You know the rules: environmentalists and concerned “green” citizens on one side, business on the other. The green lobby shouts and screams about the threats of climate change, and the business lobby ignores them or reacts with “reality” statements, excuses and a lack of general acceptance.
It seems these rules don’t work anymore, and the past month may have been the tipping point. If you don’t think so, just ask Tony Juniper of the NGO Friends of the Earth.
In mid-November the Nobel Peace Prize co-winners, the Interplanetary Panel on Climate Change (IPCC) released the latest report (AR4). A Report that concluded – yet again – that Climate Change is here, very much here and now, and it was time to stop dicking about.
Two weeks ago the UN released its annual development report. Once again, Climate Change is here, very much here and now, and it’s time to stop dicking about… from a global security perspective.
Last week the Confederation for British Industry (CBI) released a report that had environmentalists and activists across the UK scratching their heads with bewilderment. The report is called Climate Change: Everyone’s Business, and calls for green taxes, increased regulation on environmental issues. The day after the UK’s foremost legal firm Clifford Chance released a report that surveys the world’s more prominent business leaders and finds that 80% of them are calling for increased regulation on environmental issues.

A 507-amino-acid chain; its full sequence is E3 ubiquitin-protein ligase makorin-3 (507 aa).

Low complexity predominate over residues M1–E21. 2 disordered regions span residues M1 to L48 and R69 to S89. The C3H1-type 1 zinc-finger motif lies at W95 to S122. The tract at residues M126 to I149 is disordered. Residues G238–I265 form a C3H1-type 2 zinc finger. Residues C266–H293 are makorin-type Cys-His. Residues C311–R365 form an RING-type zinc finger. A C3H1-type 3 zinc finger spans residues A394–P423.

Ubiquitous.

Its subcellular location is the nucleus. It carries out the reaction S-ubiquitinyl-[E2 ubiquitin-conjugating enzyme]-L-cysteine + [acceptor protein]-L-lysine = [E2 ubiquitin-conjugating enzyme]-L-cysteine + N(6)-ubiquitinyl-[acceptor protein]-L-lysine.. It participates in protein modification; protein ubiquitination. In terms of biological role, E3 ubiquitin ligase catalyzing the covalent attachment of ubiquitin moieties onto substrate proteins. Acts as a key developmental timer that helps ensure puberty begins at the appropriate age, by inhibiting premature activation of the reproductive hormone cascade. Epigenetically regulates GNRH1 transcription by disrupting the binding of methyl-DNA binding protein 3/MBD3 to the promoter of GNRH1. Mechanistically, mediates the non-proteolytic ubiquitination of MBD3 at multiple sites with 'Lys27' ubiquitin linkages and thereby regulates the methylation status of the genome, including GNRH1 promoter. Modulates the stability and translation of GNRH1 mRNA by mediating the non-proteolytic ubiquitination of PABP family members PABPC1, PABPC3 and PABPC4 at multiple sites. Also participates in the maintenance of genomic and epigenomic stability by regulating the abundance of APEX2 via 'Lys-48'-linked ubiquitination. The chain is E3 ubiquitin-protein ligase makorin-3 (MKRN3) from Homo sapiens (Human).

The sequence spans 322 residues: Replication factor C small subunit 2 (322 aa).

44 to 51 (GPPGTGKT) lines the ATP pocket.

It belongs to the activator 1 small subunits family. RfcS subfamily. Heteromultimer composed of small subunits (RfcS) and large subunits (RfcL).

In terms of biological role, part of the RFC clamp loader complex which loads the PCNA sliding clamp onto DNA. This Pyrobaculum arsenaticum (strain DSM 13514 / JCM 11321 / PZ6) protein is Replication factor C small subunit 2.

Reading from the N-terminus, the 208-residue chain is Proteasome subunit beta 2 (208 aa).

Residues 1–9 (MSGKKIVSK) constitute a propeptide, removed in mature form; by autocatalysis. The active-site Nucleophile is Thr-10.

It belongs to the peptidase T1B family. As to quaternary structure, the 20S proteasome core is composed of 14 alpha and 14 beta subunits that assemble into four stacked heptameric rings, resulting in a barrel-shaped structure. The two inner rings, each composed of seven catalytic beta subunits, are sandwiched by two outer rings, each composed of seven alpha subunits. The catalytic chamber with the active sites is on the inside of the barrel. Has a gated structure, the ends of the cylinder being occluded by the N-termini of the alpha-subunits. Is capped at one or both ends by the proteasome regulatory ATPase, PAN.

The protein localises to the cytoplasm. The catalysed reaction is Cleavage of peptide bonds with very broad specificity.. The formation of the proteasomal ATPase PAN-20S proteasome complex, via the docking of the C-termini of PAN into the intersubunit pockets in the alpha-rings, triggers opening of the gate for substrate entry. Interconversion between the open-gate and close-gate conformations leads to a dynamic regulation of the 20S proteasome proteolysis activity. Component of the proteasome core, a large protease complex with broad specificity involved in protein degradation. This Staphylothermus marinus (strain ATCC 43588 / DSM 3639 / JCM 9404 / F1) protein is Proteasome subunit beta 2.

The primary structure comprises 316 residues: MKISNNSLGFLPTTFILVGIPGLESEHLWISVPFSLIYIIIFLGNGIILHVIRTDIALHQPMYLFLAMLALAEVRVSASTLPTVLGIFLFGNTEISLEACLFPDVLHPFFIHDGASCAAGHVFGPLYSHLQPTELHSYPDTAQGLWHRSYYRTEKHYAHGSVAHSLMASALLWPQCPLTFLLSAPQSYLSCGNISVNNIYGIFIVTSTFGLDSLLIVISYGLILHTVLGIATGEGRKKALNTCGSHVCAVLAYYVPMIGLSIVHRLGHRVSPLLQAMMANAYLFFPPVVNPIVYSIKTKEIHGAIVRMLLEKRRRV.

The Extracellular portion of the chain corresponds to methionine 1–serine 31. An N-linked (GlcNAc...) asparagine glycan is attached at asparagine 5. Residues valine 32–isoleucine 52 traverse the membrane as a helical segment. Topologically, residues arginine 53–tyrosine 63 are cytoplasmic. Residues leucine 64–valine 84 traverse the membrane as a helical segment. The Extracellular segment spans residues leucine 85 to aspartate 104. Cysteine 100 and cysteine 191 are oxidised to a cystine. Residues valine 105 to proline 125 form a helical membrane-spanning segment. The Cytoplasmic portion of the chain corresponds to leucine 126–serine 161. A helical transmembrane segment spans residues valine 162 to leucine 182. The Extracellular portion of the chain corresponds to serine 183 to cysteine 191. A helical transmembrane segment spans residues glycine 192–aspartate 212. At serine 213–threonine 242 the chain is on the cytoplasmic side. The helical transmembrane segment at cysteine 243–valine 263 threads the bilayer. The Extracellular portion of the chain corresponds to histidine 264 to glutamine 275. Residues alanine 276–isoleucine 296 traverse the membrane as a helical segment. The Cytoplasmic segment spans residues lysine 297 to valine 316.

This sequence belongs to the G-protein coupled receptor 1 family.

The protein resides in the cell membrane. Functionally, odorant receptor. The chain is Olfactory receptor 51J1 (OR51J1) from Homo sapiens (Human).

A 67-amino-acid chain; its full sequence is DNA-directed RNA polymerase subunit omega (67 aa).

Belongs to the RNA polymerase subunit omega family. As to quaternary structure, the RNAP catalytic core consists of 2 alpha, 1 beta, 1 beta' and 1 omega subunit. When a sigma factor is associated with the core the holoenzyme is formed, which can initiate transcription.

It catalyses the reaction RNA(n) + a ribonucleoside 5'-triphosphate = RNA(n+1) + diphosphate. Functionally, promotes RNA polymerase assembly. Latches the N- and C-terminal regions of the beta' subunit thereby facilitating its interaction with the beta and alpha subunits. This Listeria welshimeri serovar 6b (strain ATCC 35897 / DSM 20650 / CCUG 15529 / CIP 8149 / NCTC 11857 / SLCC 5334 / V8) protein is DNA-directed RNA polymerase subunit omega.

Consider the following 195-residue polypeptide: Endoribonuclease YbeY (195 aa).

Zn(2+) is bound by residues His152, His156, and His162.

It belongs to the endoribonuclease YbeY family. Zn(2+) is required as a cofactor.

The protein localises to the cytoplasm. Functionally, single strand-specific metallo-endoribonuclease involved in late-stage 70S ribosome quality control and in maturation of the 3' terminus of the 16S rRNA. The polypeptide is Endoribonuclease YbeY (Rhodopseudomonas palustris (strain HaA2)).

Then, as if to knock the point home, the next day Prince Charles delivers the “Bali Communiqué”, signed by the heads of some of the largest firms in the world, to the environmental conference in Bali that calls for increased regulation on environmental issues. Kevin Rudd was also in Bali, signing the Kyoto Accord on behalf of the Australian people, as his election platform dictated – providing a handy crystal ball for politicians throughout the industrialized world: the next election will be on the environment.
What does this mean to us on the street? The CBI report tells business to increase the range of environmentally friendly products available to consumers, that environmental management provides both an avenue for managing risk, as well as opportunity to expand and diversify the marketplace. I’m sure we’ll soon see “Carbon Footprint Labels” next to nutrition boxes on the packaging of products. Your local politician is probably cramming George Monbiot at the moment, and with any luck the end is nigh for the suburban SUV brinkmanship game as gas guzzlers become as antisocial as smoking cigars in a daycare.
Dinosaurs like HE Vaclav Klaus, President of the Czech Republic can continue to watch the pitch pass them. Environmentalism is an ideology, as he claimed. But it is not an undemocratic one as he painted it, nor does it require confrontation with markets. Clear regulation will provide the playing field for business as the new, rapidly developing eco-marketplace unfolds to its willing consumers.
Meanwhile, environmentalism presents an opportunity for citizens. As politics in our globalised age becomes more complex, it is increasingly hard for the citizen to participate in the political discourse. Environmentalism changes that. We all play a part, must play a part. Smart political leaders will realize this is an exceptional opportunity to engage with citizens and bring them back into the process.